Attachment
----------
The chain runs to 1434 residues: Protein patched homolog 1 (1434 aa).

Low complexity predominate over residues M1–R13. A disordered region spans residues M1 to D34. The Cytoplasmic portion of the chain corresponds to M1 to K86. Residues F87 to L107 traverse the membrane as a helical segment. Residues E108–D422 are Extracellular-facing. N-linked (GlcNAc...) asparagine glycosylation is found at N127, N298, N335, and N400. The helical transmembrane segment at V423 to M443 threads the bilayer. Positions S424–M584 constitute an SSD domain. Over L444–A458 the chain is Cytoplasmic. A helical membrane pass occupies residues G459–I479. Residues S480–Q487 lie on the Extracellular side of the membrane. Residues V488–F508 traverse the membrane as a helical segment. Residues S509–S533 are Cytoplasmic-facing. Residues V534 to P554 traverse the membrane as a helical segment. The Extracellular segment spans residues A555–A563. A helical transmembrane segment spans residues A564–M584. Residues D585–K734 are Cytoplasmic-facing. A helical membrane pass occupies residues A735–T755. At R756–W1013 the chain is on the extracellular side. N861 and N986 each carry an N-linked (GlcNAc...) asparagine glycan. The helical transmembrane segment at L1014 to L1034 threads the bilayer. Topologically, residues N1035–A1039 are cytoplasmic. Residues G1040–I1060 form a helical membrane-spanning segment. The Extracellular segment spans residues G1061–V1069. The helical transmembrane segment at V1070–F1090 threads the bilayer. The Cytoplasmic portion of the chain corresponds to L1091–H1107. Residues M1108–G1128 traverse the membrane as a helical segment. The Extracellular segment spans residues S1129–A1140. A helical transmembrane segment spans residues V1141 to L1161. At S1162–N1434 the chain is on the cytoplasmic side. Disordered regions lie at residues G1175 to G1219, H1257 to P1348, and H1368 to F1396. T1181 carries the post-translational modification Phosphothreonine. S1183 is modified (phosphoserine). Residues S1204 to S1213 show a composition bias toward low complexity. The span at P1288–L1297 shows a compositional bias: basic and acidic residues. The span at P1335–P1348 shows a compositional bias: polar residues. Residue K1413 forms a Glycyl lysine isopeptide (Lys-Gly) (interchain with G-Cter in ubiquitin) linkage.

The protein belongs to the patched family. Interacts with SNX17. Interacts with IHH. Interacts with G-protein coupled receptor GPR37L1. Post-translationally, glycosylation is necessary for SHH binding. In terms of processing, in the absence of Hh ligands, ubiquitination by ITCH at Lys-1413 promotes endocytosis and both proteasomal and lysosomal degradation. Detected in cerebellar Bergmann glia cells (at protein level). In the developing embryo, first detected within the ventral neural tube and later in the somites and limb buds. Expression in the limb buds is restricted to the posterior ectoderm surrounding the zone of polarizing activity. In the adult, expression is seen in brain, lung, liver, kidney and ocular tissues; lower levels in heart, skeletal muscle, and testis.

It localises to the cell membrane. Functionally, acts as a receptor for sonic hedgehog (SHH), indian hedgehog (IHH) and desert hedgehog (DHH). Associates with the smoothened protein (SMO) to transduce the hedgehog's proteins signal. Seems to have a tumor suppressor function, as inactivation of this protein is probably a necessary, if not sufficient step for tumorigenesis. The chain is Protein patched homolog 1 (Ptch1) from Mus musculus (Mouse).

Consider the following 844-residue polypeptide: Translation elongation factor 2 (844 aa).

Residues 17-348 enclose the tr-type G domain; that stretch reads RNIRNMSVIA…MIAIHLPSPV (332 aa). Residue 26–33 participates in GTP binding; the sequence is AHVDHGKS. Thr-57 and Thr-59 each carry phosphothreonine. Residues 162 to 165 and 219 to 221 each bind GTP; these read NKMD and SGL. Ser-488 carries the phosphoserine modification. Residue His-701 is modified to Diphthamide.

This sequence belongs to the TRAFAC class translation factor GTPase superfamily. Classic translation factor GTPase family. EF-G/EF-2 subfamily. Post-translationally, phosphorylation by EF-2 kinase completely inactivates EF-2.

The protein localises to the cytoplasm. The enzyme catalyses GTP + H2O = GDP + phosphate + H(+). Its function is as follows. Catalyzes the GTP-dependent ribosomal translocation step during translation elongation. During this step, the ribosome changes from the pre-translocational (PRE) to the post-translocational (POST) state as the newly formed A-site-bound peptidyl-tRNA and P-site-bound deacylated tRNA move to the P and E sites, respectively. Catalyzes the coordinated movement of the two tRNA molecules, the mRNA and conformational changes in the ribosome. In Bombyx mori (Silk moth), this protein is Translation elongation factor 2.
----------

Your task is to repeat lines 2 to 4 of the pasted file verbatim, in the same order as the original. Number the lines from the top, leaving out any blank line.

Low complexity predominate over residues M1–R13. A disordered region spans residues M1 to D34. The Cytoplasmic portion of the chain corresponds to M1 to K86. Residues F87 to L107 traverse the membrane as a helical segment. Residues E108–D422 are Extracellular-facing. N-linked (GlcNAc...) asparagine glycosylation is found at N127, N298, N335, and N400. The helical transmembrane segment at V423 to M443 threads the bilayer. Positions S424–M584 constitute an SSD domain. Over L444–A458 the chain is Cytoplasmic. A helical membrane pass occupies residues G459–I479. Residues S480–Q487 lie on the Extracellular side of the membrane. Residues V488–F508 traverse the membrane as a helical segment. Residues S509–S533 are Cytoplasmic-facing. Residues V534 to P554 traverse the membrane as a helical segment. The Extracellular segment spans residues A555–A563. A helical transmembrane segment spans residues A564–M584. Residues D585–K734 are Cytoplasmic-facing. A helical membrane pass occupies residues A735–T755. At R756–W1013 the chain is on the extracellular side. N861 and N986 each carry an N-linked (GlcNAc...) asparagine glycan. The helical transmembrane segment at L1014 to L1034 threads the bilayer. Topologically, residues N1035–A1039 are cytoplasmic. Residues G1040–I1060 form a helical membrane-spanning segment. The Extracellular segment spans residues G1061–V1069. The helical transmembrane segment at V1070–F1090 threads the bilayer. The Cytoplasmic portion of the chain corresponds to L1091–H1107. Residues M1108–G1128 traverse the membrane as a helical segment. The Extracellular segment spans residues S1129–A1140. A helical transmembrane segment spans residues V1141 to L1161. At S1162–N1434 the chain is on the cytoplasmic side. Disordered regions lie at residues G1175 to G1219, H1257 to P1348, and H1368 to F1396. T1181 carries the post-translational modification Phosphothreonine. S1183 is modified (phosphoserine). Residues S1204 to S1213 show a composition bias toward low complexity. The span at P1288–L1297 shows a compositional bias: basic and acidic residues. The span at P1335–P1348 shows a compositional bias: polar residues. Residue K1413 forms a Glycyl lysine isopeptide (Lys-Gly) (interchain with G-Cter in ubiquitin) linkage.

The protein belongs to the patched family. Interacts with SNX17. Interacts with IHH. Interacts with G-protein coupled receptor GPR37L1. Post-translationally, glycosylation is necessary for SHH binding. In terms of processing, in the absence of Hh ligands, ubiquitination by ITCH at Lys-1413 promotes endocytosis and both proteasomal and lysosomal degradation. Detected in cerebellar Bergmann glia cells (at protein level). In the developing embryo, first detected within the ventral neural tube and later in the somites and limb buds. Expression in the limb buds is restricted to the posterior ectoderm surrounding the zone of polarizing activity. In the adult, expression is seen in brain, lung, liver, kidney and ocular tissues; lower levels in heart, skeletal muscle, and testis.

It localises to the cell membrane. Functionally, acts as a receptor for sonic hedgehog (SHH), indian hedgehog (IHH) and desert hedgehog (DHH). Associates with the smoothened protein (SMO) to transduce the hedgehog's proteins signal. Seems to have a tumor suppressor function, as inactivation of this protein is probably a necessary, if not sufficient step for tumorigenesis. The chain is Protein patched homolog 1 (Ptch1) from Mus musculus (Mouse).